Relationship between socioeconomic status and weight gain during infancy: The BeeBOFT study
Background Increased weight gain during infancy is a risk factor for obesity and related diseases in later life. The aim of the present study was to investigate the association between socioeconomic status (SES) and weight gain during infancy, and to identify the factors mediating the association between SES and infant weight gain. Methods Subjects were 2513 parent-child dyads participating in a cluster randomized controlled intervention study. Family SES was indexed by maternal education level. Weight gain in different time windows (infant age 0–3, 0–6, and 6–12 months) was calculated by subtracting the weight for age z-score (WAZ) between the two time-points. Path analysis was performed to examine the mediating pathways linking SES and infant weight gain. Results On average, infants of low-educated mothers had a lower birth weight and caught-up at approximately 6 months. In the period of 0–6 months, infants with low-educated mothers had an 0.42 (95% CI 0.27–0.57) higher gain in weight for age z-score compared to children with high-educated mothers. The association between maternal education level and increased infant weight gain in the period of 0–6 months can be explained by infant birth weight, gestational age at child birth, duration of breastfeeding, and age at introduction of complementary foods. After adjusting all the mediating factors, there was no association between maternal education level and infant weight gain. Conclusion Infants with lower SES had an increased weight gain during the first 6 months of infancy, and the effect can be explained by infant birth weight, gestational age at child birth, and infant feeding practices.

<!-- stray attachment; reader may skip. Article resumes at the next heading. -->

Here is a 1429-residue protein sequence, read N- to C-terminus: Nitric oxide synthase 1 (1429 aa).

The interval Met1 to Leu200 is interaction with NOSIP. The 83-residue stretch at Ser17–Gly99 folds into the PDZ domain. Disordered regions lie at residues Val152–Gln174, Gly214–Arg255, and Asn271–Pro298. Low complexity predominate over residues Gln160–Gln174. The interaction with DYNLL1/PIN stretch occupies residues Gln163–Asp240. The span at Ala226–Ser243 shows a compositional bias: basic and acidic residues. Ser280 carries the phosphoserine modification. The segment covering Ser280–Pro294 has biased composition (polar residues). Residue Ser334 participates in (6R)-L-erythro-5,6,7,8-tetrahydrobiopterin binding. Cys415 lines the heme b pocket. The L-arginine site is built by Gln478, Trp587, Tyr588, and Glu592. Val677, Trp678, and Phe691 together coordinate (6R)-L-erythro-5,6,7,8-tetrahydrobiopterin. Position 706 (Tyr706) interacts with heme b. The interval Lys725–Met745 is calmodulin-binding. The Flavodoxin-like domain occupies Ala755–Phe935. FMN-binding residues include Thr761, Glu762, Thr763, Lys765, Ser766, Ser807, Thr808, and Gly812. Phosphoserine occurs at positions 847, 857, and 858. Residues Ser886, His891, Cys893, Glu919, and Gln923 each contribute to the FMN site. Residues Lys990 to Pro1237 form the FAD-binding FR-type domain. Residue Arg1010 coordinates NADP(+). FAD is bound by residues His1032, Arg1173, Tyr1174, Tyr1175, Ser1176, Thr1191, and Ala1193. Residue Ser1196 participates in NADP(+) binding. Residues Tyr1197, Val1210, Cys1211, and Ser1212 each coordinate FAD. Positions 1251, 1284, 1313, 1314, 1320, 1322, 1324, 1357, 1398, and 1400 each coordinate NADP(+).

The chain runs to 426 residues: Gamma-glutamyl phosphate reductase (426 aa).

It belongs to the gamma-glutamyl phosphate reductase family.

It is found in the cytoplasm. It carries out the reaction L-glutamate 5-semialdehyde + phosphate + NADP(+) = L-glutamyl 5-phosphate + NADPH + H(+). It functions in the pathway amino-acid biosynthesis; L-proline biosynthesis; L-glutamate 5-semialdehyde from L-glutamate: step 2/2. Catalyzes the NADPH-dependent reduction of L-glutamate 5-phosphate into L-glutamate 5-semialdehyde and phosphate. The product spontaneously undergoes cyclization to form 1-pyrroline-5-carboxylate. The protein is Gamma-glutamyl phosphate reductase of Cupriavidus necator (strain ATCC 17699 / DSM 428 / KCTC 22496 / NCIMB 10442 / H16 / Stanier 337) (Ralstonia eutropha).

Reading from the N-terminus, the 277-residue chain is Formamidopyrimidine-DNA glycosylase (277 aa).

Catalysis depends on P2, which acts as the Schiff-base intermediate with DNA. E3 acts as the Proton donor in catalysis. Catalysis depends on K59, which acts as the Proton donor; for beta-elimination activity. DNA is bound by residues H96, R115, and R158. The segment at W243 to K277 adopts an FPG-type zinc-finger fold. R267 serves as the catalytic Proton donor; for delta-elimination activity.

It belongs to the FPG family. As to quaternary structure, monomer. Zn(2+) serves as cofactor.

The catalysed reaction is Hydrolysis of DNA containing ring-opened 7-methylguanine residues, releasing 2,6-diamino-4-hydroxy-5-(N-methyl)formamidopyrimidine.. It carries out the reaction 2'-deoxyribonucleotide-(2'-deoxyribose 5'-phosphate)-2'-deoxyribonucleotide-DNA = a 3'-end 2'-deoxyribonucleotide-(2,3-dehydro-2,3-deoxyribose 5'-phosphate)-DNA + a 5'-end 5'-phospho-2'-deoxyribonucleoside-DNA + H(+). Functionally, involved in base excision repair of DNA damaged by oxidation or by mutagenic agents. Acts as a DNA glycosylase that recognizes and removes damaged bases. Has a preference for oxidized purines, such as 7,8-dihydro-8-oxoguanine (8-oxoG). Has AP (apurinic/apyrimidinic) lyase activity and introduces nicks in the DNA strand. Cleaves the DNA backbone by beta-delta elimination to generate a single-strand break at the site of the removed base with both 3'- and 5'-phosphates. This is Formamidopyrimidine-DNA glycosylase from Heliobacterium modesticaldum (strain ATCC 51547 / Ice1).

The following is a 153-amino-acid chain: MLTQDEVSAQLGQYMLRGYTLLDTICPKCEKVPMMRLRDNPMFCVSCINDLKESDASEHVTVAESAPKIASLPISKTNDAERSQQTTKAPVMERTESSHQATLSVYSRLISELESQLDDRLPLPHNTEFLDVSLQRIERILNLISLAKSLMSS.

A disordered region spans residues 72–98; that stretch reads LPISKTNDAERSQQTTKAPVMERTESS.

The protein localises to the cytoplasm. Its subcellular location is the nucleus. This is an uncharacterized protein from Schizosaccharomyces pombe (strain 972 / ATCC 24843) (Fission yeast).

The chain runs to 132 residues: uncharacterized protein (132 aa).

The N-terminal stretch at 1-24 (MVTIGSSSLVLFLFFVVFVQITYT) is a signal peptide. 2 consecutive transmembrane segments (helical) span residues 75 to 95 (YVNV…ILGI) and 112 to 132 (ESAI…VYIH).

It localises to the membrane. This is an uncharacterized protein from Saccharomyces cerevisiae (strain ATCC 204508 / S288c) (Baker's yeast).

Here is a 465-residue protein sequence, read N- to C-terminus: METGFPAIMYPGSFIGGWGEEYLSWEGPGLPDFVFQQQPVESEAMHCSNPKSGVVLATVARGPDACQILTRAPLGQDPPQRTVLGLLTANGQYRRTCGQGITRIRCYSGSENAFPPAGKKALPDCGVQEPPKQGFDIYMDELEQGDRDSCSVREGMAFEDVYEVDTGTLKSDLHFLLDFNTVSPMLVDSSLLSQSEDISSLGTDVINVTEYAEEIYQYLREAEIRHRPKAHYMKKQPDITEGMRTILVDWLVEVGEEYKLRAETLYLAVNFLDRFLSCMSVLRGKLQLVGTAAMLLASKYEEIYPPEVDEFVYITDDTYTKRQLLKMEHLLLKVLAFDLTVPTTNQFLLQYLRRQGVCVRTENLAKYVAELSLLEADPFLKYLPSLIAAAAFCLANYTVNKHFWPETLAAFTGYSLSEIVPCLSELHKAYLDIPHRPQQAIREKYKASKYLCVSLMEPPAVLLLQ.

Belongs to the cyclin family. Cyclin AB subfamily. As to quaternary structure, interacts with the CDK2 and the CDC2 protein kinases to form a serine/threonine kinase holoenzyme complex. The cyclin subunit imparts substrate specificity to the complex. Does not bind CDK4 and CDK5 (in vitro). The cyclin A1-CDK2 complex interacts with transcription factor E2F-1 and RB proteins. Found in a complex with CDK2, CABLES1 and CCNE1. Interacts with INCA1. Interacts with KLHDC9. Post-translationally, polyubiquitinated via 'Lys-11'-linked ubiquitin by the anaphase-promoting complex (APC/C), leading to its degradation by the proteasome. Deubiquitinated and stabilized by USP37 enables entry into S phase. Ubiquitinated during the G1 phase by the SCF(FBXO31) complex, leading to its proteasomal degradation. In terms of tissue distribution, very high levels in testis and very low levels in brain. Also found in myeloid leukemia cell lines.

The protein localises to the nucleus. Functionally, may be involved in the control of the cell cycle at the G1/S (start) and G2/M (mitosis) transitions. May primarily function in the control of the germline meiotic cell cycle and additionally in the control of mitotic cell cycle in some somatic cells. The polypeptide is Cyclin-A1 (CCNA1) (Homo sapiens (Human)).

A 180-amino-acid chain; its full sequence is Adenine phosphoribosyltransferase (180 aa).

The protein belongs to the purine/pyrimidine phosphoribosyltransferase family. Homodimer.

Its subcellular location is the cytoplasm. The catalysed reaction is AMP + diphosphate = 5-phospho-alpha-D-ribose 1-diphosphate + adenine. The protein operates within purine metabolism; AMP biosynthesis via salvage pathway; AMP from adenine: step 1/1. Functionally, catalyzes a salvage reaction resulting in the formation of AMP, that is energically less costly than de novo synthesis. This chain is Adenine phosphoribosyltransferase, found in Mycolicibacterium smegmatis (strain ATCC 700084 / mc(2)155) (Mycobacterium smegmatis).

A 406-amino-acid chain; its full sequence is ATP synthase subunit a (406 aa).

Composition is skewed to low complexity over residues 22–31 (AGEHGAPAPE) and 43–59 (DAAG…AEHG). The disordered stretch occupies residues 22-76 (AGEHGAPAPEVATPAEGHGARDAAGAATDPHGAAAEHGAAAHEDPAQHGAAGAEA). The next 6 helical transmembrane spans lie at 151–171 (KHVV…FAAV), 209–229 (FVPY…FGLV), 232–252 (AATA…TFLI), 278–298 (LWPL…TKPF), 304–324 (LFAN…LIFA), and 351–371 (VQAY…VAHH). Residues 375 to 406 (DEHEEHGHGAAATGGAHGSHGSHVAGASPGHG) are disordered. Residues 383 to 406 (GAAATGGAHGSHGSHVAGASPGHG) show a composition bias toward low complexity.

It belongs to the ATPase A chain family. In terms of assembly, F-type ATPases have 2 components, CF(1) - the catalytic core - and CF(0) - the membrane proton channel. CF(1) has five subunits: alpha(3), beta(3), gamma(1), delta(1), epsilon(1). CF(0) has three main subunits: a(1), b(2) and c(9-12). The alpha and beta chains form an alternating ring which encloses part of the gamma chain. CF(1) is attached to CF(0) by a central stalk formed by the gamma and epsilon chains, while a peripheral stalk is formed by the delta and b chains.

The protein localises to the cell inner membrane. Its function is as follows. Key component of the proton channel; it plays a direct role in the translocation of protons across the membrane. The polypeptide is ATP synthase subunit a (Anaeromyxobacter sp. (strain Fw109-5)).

|Persistent URL||dx.doi.org/10.1371/journal.pone.0205734, hdl.handle.net/1765/112052|
Wang, L, van Grieken, A, Yang-Huang, J. (Junwen), Vlasblom, J.D, L’Hoir, M.P. (Monique P.), Boere-Boonekamp, M.M, & Raat, H. (2018). Relationship between socioeconomic status and weight gain during infancy: The BeeBOFT study. PLoS ONE, 13(11). doi:10.1371/journal.pone.0205734